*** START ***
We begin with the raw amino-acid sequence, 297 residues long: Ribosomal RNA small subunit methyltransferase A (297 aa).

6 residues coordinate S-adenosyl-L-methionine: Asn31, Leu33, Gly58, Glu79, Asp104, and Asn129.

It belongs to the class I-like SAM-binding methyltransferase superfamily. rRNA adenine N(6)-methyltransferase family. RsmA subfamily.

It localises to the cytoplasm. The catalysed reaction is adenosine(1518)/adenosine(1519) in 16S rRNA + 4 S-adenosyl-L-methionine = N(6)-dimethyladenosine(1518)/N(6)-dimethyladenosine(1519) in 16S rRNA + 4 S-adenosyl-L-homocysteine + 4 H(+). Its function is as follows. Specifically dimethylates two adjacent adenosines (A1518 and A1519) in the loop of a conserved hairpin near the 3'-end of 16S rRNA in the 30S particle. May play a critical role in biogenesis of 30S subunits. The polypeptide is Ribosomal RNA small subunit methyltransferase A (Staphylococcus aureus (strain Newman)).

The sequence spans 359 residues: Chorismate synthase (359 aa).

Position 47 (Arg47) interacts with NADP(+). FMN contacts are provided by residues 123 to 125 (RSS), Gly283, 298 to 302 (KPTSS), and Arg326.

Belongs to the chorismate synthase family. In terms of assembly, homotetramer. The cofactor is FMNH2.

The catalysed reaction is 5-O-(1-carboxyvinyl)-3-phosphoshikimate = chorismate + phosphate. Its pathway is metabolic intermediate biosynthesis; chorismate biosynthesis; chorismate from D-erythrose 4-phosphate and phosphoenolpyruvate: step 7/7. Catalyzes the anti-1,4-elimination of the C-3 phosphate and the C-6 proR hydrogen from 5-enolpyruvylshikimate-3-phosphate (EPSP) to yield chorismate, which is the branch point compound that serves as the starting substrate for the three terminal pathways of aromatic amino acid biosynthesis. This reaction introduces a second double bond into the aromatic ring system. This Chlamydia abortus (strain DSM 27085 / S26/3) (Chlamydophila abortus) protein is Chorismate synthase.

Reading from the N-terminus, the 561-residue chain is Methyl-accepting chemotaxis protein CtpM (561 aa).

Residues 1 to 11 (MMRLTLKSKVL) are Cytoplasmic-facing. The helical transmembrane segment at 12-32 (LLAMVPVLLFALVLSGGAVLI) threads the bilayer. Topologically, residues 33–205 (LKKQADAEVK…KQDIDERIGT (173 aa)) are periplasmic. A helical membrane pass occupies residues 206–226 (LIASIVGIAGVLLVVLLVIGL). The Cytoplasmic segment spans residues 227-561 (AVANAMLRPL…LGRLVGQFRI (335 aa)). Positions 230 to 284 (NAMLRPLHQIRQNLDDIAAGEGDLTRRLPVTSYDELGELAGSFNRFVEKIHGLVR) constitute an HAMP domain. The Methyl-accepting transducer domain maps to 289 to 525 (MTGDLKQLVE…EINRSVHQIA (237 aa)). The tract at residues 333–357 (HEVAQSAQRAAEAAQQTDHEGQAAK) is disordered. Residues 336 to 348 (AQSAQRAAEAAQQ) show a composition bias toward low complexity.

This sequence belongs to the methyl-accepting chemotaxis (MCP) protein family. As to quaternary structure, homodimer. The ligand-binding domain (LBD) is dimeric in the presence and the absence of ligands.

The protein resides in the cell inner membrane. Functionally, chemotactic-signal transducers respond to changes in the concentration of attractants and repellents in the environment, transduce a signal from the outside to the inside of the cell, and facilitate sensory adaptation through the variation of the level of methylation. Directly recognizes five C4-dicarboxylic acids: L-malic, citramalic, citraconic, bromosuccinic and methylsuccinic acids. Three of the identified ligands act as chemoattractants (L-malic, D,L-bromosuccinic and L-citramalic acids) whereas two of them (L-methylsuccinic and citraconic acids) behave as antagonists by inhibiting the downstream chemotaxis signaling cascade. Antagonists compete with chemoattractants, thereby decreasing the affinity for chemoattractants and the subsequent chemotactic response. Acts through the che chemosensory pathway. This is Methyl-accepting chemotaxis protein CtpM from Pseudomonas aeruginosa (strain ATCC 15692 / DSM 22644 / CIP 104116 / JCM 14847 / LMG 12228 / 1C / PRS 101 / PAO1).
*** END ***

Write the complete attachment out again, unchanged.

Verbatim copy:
We begin with the raw amino-acid sequence, 297 residues long: Ribosomal RNA small subunit methyltransferase A (297 aa).

6 residues coordinate S-adenosyl-L-methionine: Asn31, Leu33, Gly58, Glu79, Asp104, and Asn129.

It belongs to the class I-like SAM-binding methyltransferase superfamily. rRNA adenine N(6)-methyltransferase family. RsmA subfamily.

It localises to the cytoplasm. The catalysed reaction is adenosine(1518)/adenosine(1519) in 16S rRNA + 4 S-adenosyl-L-methionine = N(6)-dimethyladenosine(1518)/N(6)-dimethyladenosine(1519) in 16S rRNA + 4 S-adenosyl-L-homocysteine + 4 H(+). Its function is as follows. Specifically dimethylates two adjacent adenosines (A1518 and A1519) in the loop of a conserved hairpin near the 3'-end of 16S rRNA in the 30S particle. May play a critical role in biogenesis of 30S subunits. The polypeptide is Ribosomal RNA small subunit methyltransferase A (Staphylococcus aureus (strain Newman)).

The sequence spans 359 residues: Chorismate synthase (359 aa).

Position 47 (Arg47) interacts with NADP(+). FMN contacts are provided by residues 123 to 125 (RSS), Gly283, 298 to 302 (KPTSS), and Arg326.

Belongs to the chorismate synthase family. In terms of assembly, homotetramer. The cofactor is FMNH2.

The catalysed reaction is 5-O-(1-carboxyvinyl)-3-phosphoshikimate = chorismate + phosphate. Its pathway is metabolic intermediate biosynthesis; chorismate biosynthesis; chorismate from D-erythrose 4-phosphate and phosphoenolpyruvate: step 7/7. Catalyzes the anti-1,4-elimination of the C-3 phosphate and the C-6 proR hydrogen from 5-enolpyruvylshikimate-3-phosphate (EPSP) to yield chorismate, which is the branch point compound that serves as the starting substrate for the three terminal pathways of aromatic amino acid biosynthesis. This reaction introduces a second double bond into the aromatic ring system. This Chlamydia abortus (strain DSM 27085 / S26/3) (Chlamydophila abortus) protein is Chorismate synthase.

Reading from the N-terminus, the 561-residue chain is Methyl-accepting chemotaxis protein CtpM (561 aa).

Residues 1 to 11 (MMRLTLKSKVL) are Cytoplasmic-facing. The helical transmembrane segment at 12-32 (LLAMVPVLLFALVLSGGAVLI) threads the bilayer. Topologically, residues 33–205 (LKKQADAEVK…KQDIDERIGT (173 aa)) are periplasmic. A helical membrane pass occupies residues 206–226 (LIASIVGIAGVLLVVLLVIGL). The Cytoplasmic segment spans residues 227-561 (AVANAMLRPL…LGRLVGQFRI (335 aa)). Positions 230 to 284 (NAMLRPLHQIRQNLDDIAAGEGDLTRRLPVTSYDELGELAGSFNRFVEKIHGLVR) constitute an HAMP domain. The Methyl-accepting transducer domain maps to 289 to 525 (MTGDLKQLVE…EINRSVHQIA (237 aa)). The tract at residues 333–357 (HEVAQSAQRAAEAAQQTDHEGQAAK) is disordered. Residues 336 to 348 (AQSAQRAAEAAQQ) show a composition bias toward low complexity.

This sequence belongs to the methyl-accepting chemotaxis (MCP) protein family. As to quaternary structure, homodimer. The ligand-binding domain (LBD) is dimeric in the presence and the absence of ligands.

The protein resides in the cell inner membrane. Functionally, chemotactic-signal transducers respond to changes in the concentration of attractants and repellents in the environment, transduce a signal from the outside to the inside of the cell, and facilitate sensory adaptation through the variation of the level of methylation. Directly recognizes five C4-dicarboxylic acids: L-malic, citramalic, citraconic, bromosuccinic and methylsuccinic acids. Three of the identified ligands act as chemoattractants (L-malic, D,L-bromosuccinic and L-citramalic acids) whereas two of them (L-methylsuccinic and citraconic acids) behave as antagonists by inhibiting the downstream chemotaxis signaling cascade. Antagonists compete with chemoattractants, thereby decreasing the affinity for chemoattractants and the subsequent chemotactic response. Acts through the che chemosensory pathway. This is Methyl-accepting chemotaxis protein CtpM from Pseudomonas aeruginosa (strain ATCC 15692 / DSM 22644 / CIP 104116 / JCM 14847 / LMG 12228 / 1C / PRS 101 / PAO1).